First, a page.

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Since 2004, I've penned gadget- and video game-related nerd-copy for a variety of publications, including the late, great 1UP; Laptop; Parenting; Sync; Wise Bread; and WWE. I now apply that knowledge and skillset as the Managing Editor of PCMag's Apps & Gaming team.
Goku still doesn't realize he's a bone-headed dad. Scorpion continues his body-crippling blood feud with Sub-Zero, leaving blood, guts, and broken bones in his wake. The stoic Ryu once again dons his gi to obsessively pursue a false sense of purpose. Cerebella and other cutesy, cartoon-like combatants exchange fists, feet, and projectiles against art deco backdrops in hopes of making their wildest dreams come true. Yes, my fellow digital pugilists, fighting games are back after an extended lull, and they are here to stay.
Traditionally, the genre has thrived on the home video game consoles, leaving PC enthusiasts feeling rather plebeian. But in a twist that's not unlike Dhalsim's limb-lengthening attacks, the Windows PC platform has recently doubled as a dojo for many great fighting games. Yes, fighting games are now great PC games. Anyone hungry for martial arts action has plenty of options, including comical, macabre, 1-on-1, and team-based fighting games.
That said, there are some holes in the library. You won't find excellent, retro gems, such as the Capcom vs. SNK 2 or Marvel vs. Capcom 2 (not legally, at least). Still, there's enough variety among PC fighting games to please genre fans.
PCMag's favorite PC fighting games are highlighted below. This isn't a hastily crafted roundup designed to simply appease the Google gods. Uh-uh. You'll find links to in-depth reviews, as well as summaries for those of you who are pinched for time. And rest assured that all these reviews are penned by fighting game fans. It's all love. If you want to knuckle up on the SteamOS-powered Steam Deck, you'll find that many of the highlighted games work on Valve's handheld, too.
We recognize that there are a few coverage gaps. We're working on that. So, please, return. Often. If you really feel jumpy, drop your Steam handle in the comment section, grab a gamepad or fight stick, and catch these refined hands. Or, come see me at Evo.
Oh, yeah, while you're practicing combos at home, you may want to secure your PC from unsavory types who want to slide into your network for dastardly reasons. We suggest checking out our roundup of the best VPNs for gaming, a collection of PCMag-tested virtual private networks. Explore our reviews to learn which VPN services add the least latency to your fighting game sessions.
Dead or Alive 6, much like its immediate predecessor, is one part fighting game, one part fashion show, and one part schlocky action movie. Individually, each of the game's widely differing elements might not stand up to scrutiny. After all, DOA 6 isn't the best fighter, doesn't offer the deepest character customization, and doesn't quite reach the Tekken series' level of story insanity.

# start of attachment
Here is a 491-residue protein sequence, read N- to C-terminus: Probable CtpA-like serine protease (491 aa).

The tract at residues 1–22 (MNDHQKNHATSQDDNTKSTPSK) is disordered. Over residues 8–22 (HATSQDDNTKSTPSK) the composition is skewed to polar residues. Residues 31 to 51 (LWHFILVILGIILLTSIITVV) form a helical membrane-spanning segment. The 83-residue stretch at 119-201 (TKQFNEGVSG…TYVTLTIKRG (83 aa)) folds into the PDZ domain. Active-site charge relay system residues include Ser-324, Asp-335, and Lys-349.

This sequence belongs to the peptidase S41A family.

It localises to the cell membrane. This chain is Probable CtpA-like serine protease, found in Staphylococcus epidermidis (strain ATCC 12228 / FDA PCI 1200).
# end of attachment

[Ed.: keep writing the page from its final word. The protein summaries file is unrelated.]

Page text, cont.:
Still, Dead or Alive 6 is a fun and surprisingly strategic PC game that offers enough freshness to warrant playing with its new Break Blow and Break Hold tools. Plus, the game's familiar Triangle System and Danger Zones are highly entertaining, too.
Iron Galaxy Studios' Divekick is the most hipster fighting game ever created. It's the product of the indie scene that mercilessly parodies fighting games and their die-hard community, yet demands that you be part of the underground circle to fully get all of the references and in-jokes.
It's an odd game, but an interesting one if you open your mind to the insane concept of a two-button fighter based entirely on the idea of jumping and kicking. And 20-second rounds. And one-hit kills. And a line of scrimmage. Yes, Divekick is a fighting game freak show, but one worth checking out.
Beside Fist of the Northstar and Jo Jo's Bizarre Adventure, there are few anime properties that are as intrinsically suited to the fighting-game treatment as the Dragon Ball series. Spanning multiple series, movies, and generations of characters, Akira Toriyama's manga-turned-anime-turned-game series is all about buff monkey men, humans, aliens, and androids trading blows in actual earth-shattering battles.
The series' latest video game adaptation, Dragon Ball FighterZ, ditches the Xenoverse games' arena-brawling model in favor of 3-vs.-3, tag-team fighting on a 2D plane. The gameplay shift is just one of the many reasons Dragon Ball FighterZ is being held aloft as one of 2018's notable titles. Its beautiful design, intense combat, and accessible control scheme add up to a game that anyone can jump into for Super Saiyan thrills.